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Category: Publications: Geotechnical and Structures Laboratory (GSL)
  • Evaluation of Venturi Pump Blower Attachment Prototype

    Purpose: The US Air Force Civil Engineer Center (AFCEC) tasked the US Army Engineer Research and Development Center (ERDC) with (1) developing a prototype venturi pump blower attachment for removing standing water from open excavations and (2) comparing its performance to that of traditional pumps. This technical note summarizes testing conducted as a part of the development of the prototype and provides analysis and conclusions based on the results.
  • Development and Characterization of Ultra-High-Performance Concrete for the Rehabilitation of Navigation Lock Structures

    Abstract: This report details the history of vertical lock wall repairs and the development and laboratory characterization of an ultra-high-performance concrete (UHPC) using locally sourced materials for improved durability of lock walls subjected to impact and abrasion from navigational vessels. This UHPC, referred to as Lock-Tuf, has been designed for use in a precast environment with ambient curing methods and serves as a material proof-of-concept for future lock wall rehabilitations. Mechanical properties such as unconfined compressive strength, flexural response, tensile capacity, impact resistance, and abrasion resistance have been quantified experimentally.
  • Dynamic Material Properties of Grade 50 Steel: Effects of High Strain Rates on ASTM A992 and A572 Grade 50 Steels

    Abstract: Uniaxial tensile tests were conducted on American Society for Testing Materials International (ASTM) A992 and A572 Grade 50 steels at increasing strain rates to determine the material strength properties of structural members subjected to dynamic loadings. The increase in dynamic yield strength and ultimate tensile strength was determined to update design criteria within UFC 3-340-02, which are currently limited to ASTM A36 and A514 steels. The proposed updates will provide the necessary information required to design blast-resistant structures utilizing modern-day structural steels. The dynamic material properties determined by high-rate tensile tests were compared to static values obtained from ASTM E8 standard tensile tests. The comparisons were used to calculate dynamic increase factors (DIFs) for each steel at strain rates from 2E-3 to 2E0 inch/inch/second. The experiments revealed that the A992 steel exhibited an increase in yield strength up to 45% and ultimate tensile strength up to 20% as strain rate increased over the range tested. The A572-50 steel exhibited a similar increase in yield strength up to 35% and ultimate tensile strength up to 20%. The DIF design curves developed during this research will allow engineers to more efficiently design structural steel components of hardened structures for the protection of our nation’s critical infrastructure.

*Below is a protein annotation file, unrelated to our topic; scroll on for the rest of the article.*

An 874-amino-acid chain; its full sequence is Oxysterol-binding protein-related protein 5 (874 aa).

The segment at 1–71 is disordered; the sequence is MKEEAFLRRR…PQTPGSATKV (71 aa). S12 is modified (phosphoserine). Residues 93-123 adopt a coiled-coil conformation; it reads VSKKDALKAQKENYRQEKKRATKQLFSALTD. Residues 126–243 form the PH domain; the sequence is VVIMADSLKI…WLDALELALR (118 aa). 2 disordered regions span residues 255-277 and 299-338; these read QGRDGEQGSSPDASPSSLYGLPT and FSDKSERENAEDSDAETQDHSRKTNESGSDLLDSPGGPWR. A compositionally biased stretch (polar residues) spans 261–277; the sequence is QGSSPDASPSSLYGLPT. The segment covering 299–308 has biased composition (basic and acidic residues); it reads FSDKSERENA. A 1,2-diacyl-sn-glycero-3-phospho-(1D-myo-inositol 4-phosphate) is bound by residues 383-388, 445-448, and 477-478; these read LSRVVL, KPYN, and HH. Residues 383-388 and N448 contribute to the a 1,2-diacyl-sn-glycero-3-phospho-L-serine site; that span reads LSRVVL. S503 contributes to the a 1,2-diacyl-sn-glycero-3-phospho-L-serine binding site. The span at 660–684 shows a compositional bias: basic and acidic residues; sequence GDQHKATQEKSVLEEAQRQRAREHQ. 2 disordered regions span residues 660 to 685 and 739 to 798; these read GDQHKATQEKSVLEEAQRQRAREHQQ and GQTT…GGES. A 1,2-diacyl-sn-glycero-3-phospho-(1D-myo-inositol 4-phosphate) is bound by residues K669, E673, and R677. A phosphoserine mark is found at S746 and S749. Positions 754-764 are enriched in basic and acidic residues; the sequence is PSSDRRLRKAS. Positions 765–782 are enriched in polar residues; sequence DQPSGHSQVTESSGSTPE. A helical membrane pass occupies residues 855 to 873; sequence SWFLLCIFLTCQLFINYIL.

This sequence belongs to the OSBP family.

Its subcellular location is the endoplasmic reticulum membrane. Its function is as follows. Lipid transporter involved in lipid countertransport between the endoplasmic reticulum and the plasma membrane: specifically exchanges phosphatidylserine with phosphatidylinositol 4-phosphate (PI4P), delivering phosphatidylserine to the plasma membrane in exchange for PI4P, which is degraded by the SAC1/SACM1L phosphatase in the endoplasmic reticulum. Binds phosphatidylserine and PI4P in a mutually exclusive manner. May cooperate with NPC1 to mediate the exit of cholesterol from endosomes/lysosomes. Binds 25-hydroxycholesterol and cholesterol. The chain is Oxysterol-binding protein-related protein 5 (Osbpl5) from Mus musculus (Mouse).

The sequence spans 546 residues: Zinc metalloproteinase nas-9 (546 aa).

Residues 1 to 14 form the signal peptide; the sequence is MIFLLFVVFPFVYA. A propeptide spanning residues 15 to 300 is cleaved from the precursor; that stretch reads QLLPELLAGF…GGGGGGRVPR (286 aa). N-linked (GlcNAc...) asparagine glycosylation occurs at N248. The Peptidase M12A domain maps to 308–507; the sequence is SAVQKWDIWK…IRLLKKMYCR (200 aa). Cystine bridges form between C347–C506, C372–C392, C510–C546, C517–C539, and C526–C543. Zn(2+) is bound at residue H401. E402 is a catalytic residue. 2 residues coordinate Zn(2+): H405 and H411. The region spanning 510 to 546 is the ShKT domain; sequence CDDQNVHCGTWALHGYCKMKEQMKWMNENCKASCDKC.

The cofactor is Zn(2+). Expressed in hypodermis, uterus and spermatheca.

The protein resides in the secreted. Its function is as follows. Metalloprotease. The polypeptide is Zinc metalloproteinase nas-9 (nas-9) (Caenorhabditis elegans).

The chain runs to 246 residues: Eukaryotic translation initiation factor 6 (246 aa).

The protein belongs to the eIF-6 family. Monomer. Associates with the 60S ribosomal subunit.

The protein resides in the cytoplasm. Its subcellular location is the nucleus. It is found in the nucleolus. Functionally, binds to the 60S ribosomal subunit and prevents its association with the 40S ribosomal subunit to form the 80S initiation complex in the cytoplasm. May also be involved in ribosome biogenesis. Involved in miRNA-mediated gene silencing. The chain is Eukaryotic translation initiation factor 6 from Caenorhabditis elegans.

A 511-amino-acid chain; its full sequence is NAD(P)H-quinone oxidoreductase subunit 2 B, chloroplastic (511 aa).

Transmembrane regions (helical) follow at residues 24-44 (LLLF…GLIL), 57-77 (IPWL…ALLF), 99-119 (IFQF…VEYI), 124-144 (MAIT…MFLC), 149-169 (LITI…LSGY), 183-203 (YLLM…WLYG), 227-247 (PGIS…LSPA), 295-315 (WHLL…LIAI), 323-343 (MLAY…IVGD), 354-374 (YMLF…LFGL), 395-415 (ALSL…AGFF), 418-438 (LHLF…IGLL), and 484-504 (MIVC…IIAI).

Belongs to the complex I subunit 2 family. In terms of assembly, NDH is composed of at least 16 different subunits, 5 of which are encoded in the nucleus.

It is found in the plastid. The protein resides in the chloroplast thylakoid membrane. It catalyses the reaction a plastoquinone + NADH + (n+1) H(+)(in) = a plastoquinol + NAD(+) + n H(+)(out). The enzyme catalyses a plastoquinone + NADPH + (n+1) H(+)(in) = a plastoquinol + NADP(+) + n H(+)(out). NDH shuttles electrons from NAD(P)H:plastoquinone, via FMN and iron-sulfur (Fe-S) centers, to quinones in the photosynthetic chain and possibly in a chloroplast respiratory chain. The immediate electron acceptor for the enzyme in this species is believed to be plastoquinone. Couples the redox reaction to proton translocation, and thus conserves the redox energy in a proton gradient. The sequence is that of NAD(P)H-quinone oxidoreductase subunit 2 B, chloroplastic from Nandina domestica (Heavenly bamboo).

• Low-Logistic Erosion Control Methodologies

    Purpose: This paper provides an in-depth review of certain slope stability practices discussed in ERDC/GSL TR-19-44, a technical report titled Erosion Control of Earth Covered Magazines to Maintain Minimum Cover Requirements. At the request of the sponsor, US Army Engineering and Support Center, this document specifically focuses on cost-efficient, low-logistic methods of erosion control such as shotcrete and spray-applied stabilizers.
  • Advanced Cementitious Materials for Blast Protection